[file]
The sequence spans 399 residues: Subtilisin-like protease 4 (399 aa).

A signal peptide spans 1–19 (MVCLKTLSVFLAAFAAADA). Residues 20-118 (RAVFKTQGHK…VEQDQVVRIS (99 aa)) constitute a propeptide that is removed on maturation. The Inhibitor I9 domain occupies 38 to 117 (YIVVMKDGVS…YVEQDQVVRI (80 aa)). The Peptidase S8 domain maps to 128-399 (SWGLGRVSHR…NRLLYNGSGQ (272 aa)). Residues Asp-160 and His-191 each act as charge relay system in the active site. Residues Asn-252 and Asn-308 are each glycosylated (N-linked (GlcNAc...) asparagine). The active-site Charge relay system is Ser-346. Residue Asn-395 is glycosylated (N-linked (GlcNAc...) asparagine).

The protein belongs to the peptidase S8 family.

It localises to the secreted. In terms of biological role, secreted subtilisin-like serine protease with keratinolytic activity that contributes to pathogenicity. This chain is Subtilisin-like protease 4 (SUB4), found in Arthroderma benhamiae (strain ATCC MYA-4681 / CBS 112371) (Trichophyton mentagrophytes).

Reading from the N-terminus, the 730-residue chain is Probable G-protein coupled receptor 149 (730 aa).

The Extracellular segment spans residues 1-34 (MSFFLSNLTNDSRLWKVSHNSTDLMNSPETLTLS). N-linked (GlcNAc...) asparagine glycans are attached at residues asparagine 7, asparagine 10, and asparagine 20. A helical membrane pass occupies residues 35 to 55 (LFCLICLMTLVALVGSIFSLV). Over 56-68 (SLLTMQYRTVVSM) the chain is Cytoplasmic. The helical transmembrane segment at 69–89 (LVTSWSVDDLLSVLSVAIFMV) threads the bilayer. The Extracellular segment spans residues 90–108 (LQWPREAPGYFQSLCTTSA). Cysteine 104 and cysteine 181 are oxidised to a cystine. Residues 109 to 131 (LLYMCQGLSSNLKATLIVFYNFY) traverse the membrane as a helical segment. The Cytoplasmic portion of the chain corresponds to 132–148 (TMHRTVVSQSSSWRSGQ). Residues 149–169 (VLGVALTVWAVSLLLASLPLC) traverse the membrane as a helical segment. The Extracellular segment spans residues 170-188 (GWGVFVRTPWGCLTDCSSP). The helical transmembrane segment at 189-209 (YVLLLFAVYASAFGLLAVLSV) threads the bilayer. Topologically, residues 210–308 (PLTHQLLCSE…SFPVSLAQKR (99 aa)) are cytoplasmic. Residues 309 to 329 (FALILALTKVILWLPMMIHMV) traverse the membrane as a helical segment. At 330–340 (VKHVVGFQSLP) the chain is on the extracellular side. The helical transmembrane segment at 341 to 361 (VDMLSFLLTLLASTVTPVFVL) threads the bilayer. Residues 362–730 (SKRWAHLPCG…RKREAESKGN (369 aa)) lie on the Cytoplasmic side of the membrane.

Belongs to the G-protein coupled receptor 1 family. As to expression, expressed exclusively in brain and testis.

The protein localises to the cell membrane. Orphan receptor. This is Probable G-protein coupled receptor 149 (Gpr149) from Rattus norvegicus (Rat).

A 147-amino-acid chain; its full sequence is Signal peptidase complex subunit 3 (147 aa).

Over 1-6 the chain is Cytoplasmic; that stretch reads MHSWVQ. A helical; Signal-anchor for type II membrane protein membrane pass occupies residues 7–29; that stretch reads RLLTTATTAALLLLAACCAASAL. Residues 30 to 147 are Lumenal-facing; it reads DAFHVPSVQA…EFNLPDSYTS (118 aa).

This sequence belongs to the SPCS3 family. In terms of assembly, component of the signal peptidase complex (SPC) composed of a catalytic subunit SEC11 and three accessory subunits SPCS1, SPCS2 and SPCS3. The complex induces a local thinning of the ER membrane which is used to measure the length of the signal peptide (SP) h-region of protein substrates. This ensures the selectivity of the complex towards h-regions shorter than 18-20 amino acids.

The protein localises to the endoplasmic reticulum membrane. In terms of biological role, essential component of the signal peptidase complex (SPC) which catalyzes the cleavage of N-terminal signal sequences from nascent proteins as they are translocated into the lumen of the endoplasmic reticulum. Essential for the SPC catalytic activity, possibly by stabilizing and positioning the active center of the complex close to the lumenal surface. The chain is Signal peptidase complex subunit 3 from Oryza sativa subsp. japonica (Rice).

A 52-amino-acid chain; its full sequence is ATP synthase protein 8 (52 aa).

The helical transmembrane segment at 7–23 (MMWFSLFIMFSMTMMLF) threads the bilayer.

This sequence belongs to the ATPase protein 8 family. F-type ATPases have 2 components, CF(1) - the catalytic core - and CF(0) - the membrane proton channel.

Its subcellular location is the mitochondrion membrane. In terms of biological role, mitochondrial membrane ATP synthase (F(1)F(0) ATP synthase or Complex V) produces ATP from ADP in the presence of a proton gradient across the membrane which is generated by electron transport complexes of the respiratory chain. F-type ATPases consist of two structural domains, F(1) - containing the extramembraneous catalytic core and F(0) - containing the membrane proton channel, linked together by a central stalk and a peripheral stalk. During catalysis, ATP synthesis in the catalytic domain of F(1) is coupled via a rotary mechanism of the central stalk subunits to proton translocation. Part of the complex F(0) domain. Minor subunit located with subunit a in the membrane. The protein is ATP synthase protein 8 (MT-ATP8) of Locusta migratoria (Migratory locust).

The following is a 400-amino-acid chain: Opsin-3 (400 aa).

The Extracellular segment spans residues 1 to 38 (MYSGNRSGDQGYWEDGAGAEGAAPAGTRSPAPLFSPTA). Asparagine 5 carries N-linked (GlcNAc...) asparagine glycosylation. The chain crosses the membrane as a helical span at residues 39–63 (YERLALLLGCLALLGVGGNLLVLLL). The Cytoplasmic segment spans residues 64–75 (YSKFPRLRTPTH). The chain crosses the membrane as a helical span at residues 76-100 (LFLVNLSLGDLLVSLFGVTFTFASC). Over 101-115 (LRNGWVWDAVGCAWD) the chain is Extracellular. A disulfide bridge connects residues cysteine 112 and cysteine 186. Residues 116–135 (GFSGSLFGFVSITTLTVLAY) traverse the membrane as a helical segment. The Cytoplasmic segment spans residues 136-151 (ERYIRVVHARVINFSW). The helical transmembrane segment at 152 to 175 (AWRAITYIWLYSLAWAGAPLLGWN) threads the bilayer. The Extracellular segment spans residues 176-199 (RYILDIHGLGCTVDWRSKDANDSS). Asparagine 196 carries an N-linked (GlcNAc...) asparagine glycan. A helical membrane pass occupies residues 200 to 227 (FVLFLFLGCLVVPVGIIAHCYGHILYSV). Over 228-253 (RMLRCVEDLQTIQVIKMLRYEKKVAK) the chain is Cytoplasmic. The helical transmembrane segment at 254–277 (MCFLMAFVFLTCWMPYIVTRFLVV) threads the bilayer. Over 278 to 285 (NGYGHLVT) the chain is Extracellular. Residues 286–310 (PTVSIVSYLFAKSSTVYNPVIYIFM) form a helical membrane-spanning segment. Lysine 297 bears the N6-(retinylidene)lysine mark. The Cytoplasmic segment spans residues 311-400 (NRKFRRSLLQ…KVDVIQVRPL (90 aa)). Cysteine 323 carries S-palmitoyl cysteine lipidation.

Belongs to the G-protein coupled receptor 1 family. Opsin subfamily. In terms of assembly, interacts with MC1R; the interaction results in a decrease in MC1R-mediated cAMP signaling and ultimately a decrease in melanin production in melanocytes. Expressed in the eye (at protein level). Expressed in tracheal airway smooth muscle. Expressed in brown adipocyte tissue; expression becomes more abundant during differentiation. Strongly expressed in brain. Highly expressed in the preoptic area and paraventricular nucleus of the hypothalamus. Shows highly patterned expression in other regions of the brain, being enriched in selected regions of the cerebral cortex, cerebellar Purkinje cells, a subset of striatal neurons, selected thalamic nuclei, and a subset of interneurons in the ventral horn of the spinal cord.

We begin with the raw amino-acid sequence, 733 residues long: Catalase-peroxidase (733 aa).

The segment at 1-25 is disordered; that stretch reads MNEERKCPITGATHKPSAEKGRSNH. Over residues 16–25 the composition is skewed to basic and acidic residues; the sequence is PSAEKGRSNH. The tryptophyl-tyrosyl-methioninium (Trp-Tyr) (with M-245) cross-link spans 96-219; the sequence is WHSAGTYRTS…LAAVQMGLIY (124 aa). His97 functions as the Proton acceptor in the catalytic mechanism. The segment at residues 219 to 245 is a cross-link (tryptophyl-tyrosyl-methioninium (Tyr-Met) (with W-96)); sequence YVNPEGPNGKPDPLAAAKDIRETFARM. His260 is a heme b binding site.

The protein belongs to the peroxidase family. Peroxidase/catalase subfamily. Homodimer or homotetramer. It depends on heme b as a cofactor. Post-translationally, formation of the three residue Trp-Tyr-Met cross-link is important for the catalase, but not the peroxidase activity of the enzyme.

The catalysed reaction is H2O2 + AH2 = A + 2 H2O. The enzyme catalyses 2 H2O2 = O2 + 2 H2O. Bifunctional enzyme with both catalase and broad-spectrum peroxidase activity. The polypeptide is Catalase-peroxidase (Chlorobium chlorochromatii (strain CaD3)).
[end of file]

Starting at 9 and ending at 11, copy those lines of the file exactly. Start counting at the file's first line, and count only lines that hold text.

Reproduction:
A 147-amino-acid chain; its full sequence is Signal peptidase complex subunit 3 (147 aa).

Over 1-6 the chain is Cytoplasmic; that stretch reads MHSWVQ. A helical; Signal-anchor for type II membrane protein membrane pass occupies residues 7–29; that stretch reads RLLTTATTAALLLLAACCAASAL. Residues 30 to 147 are Lumenal-facing; it reads DAFHVPSVQA…EFNLPDSYTS (118 aa).

This sequence belongs to the SPCS3 family. In terms of assembly, component of the signal peptidase complex (SPC) composed of a catalytic subunit SEC11 and three accessory subunits SPCS1, SPCS2 and SPCS3. The complex induces a local thinning of the ER membrane which is used to measure the length of the signal peptide (SP) h-region of protein substrates. This ensures the selectivity of the complex towards h-regions shorter than 18-20 amino acids.